I have sometimes asked her if they got presents and if they liked them and then she apologises for them. But she's never been good at thank you letters herself and nor have her (now adult) children.

JackyB Tue 09-Jan-18 12:17:56

I tried hard to get something useful for my DS and their wives/girlfriends, which also had to be carried by DS2 across the Atlantic. So I was delighted to hear both from my DS3 and his girlfriend by Whatsapp that the little travelling cutlery set I had got for them were a perfect choice. And DiL1 also sent a lovely thank you e-mail saying that all the little bits and pieces I sent were just right.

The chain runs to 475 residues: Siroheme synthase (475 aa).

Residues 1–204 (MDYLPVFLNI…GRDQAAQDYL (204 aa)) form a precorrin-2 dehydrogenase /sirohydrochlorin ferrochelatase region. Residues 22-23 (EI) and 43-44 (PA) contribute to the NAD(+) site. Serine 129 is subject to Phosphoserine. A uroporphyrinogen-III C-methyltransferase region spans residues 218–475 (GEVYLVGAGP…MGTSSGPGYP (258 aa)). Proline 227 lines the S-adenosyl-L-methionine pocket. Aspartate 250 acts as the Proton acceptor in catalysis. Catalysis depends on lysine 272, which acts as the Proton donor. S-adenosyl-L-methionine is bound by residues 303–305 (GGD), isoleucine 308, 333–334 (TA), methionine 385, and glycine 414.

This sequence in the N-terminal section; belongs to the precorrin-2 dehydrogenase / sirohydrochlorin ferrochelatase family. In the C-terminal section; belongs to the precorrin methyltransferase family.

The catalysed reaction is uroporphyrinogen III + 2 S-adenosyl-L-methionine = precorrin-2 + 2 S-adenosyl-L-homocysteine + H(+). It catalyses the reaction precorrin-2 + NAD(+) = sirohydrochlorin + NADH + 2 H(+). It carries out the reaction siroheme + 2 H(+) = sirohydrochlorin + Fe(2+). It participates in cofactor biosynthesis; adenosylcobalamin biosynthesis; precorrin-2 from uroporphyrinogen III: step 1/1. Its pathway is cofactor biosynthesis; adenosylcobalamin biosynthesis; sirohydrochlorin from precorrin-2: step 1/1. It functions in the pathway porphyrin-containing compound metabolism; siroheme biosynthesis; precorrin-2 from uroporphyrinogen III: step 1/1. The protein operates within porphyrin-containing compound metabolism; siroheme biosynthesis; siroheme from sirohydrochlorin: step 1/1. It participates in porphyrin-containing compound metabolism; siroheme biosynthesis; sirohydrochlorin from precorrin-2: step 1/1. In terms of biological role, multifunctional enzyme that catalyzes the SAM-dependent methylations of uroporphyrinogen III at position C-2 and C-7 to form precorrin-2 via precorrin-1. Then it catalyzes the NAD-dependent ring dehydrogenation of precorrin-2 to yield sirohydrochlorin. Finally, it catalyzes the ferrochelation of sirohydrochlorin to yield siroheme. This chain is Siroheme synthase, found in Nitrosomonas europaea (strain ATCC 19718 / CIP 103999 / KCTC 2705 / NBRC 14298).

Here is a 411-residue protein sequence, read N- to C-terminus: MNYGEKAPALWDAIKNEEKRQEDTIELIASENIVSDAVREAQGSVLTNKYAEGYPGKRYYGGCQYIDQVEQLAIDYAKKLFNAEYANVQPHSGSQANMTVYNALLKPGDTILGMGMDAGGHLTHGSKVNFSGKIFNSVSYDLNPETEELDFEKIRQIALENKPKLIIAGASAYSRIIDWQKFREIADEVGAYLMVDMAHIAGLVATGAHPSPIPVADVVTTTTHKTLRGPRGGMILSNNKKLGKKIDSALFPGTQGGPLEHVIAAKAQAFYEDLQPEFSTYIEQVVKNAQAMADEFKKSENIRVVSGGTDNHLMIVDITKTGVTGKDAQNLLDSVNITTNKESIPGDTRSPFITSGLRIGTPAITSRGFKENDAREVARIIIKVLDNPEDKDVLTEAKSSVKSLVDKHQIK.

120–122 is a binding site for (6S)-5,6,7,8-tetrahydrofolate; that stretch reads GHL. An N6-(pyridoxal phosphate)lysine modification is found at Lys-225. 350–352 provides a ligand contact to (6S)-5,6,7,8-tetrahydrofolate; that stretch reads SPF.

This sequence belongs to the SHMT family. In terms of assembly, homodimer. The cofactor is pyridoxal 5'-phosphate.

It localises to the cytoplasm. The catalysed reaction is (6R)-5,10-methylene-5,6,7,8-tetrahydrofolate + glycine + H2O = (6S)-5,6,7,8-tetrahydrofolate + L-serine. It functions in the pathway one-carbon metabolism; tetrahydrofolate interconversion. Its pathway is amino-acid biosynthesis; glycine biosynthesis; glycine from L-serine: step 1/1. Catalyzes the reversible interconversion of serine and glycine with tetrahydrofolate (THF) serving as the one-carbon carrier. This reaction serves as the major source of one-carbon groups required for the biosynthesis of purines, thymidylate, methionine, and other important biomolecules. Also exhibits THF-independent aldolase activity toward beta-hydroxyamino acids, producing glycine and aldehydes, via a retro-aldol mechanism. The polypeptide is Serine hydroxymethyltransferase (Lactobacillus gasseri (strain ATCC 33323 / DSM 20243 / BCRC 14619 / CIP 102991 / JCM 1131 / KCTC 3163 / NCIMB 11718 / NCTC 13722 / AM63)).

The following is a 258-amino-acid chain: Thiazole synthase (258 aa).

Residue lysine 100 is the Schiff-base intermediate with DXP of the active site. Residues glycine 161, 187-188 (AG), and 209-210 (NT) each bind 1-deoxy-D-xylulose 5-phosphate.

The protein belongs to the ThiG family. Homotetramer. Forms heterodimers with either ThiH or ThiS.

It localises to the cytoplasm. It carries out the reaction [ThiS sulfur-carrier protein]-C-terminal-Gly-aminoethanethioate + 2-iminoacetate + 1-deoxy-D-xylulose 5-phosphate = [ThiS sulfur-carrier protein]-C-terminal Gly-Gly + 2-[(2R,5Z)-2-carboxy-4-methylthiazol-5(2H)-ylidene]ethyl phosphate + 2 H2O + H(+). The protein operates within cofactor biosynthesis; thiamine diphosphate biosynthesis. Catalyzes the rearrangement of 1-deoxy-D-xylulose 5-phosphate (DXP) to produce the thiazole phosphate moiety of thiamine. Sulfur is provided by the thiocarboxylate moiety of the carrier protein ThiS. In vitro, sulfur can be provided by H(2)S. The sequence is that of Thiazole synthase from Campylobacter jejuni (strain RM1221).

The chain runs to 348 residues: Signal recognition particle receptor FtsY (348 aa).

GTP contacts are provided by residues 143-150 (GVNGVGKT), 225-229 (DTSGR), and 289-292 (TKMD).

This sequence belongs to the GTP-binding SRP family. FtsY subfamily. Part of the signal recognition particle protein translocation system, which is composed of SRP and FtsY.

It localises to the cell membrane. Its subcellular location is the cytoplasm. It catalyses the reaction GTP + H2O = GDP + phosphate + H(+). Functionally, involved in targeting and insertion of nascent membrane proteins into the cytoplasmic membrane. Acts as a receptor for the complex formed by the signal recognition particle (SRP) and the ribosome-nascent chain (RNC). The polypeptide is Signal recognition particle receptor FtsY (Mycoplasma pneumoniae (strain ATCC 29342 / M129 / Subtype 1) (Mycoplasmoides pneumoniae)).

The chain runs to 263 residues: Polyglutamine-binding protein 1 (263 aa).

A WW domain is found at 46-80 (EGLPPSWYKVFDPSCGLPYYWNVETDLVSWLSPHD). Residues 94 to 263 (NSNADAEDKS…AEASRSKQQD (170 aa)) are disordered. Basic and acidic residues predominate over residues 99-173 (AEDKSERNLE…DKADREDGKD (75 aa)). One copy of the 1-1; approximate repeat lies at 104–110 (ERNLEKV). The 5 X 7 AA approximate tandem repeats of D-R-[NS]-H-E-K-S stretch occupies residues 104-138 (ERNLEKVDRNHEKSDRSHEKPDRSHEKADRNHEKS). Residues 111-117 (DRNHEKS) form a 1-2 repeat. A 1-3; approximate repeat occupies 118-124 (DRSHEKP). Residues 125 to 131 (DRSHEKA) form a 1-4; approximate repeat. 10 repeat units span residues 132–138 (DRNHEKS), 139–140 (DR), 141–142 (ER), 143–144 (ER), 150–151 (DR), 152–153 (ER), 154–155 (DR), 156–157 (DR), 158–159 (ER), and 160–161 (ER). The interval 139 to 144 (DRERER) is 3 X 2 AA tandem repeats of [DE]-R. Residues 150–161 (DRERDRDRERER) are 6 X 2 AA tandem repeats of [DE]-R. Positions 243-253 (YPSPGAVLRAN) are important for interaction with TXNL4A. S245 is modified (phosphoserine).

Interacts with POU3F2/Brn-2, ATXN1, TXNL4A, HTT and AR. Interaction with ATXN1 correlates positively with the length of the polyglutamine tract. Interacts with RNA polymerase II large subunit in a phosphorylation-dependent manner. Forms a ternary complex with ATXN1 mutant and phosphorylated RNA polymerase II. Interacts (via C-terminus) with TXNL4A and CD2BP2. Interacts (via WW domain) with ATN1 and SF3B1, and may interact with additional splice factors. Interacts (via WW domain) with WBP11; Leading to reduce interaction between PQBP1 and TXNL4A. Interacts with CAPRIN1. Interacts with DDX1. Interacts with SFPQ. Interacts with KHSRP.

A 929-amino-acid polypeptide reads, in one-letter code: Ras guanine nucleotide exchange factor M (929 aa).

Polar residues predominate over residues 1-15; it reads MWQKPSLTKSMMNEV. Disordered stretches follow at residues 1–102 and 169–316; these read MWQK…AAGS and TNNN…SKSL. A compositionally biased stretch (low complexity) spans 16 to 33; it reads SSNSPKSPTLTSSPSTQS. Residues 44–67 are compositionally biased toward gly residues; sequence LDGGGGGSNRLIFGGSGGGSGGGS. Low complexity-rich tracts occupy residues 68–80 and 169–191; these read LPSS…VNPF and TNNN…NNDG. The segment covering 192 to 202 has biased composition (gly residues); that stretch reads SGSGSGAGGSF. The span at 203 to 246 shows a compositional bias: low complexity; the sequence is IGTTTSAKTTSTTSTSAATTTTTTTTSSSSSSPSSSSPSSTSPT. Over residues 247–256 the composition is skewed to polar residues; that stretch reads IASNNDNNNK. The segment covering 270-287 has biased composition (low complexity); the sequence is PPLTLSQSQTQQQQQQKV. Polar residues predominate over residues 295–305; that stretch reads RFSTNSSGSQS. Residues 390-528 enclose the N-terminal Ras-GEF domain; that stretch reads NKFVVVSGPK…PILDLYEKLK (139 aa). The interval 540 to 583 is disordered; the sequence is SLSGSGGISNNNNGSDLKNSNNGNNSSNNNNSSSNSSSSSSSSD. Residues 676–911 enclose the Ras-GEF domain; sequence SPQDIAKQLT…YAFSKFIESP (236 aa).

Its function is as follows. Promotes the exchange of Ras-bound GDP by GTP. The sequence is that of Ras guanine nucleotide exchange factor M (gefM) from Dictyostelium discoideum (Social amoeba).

DiL2 tells me that the present I had got for DGD was exactly what she had ordered for her herself, but she could cancel the order in time. So if I chose the same as DGD's mother, I can't have been far wrong!

Trust the girls to be thoughtful about this sort of thing! (And also to give useful feedback!)

catta5 Tue 09-Jan-18 12:13:21

I would love a gift to be able to send a thank you note!!!
As I never see grand children and they are in their teens now i save money and do not send anything still waiting to receive a thank you for the money I sent to my son for his wedding and that was over 20 years ago

OldMeg Tue 09-Jan-18 12:10:24

Just received a lovely homemade thank you cards with photos of my nieces and nephews that I sent Christmas money to.

A very pleasant suroruse

Rosina Tue 09-Jan-18 11:56:06